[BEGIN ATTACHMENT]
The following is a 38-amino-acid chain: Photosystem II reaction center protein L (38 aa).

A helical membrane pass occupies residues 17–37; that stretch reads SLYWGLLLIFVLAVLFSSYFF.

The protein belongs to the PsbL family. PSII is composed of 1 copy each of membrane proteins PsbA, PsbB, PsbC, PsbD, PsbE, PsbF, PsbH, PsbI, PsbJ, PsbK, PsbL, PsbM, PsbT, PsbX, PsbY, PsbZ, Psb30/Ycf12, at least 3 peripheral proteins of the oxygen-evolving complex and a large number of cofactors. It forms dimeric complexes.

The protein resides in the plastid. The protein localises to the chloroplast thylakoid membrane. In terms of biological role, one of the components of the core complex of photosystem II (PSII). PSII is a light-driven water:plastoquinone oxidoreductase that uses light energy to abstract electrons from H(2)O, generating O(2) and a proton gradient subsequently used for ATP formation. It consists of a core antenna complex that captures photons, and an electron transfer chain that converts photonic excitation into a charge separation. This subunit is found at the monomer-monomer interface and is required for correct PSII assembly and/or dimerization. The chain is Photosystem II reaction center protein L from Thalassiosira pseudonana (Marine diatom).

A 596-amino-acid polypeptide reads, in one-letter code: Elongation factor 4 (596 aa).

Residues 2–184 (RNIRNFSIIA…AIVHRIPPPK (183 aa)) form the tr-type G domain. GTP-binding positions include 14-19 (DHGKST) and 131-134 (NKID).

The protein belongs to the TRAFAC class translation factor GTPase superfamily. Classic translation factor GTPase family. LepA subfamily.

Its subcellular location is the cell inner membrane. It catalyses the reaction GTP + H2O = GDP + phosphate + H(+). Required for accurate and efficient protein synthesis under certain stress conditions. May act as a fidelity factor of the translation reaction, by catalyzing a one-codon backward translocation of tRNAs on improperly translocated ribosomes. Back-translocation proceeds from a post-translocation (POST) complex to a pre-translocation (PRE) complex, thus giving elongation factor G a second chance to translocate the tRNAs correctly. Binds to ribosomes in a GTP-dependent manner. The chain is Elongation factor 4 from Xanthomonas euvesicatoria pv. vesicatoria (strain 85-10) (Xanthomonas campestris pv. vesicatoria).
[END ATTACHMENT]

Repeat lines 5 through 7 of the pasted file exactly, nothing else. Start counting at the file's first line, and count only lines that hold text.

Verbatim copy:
A 596-amino-acid polypeptide reads, in one-letter code: Elongation factor 4 (596 aa).

Residues 2–184 (RNIRNFSIIA…AIVHRIPPPK (183 aa)) form the tr-type G domain. GTP-binding positions include 14-19 (DHGKST) and 131-134 (NKID).

The protein belongs to the TRAFAC class translation factor GTPase superfamily. Classic translation factor GTPase family. LepA subfamily.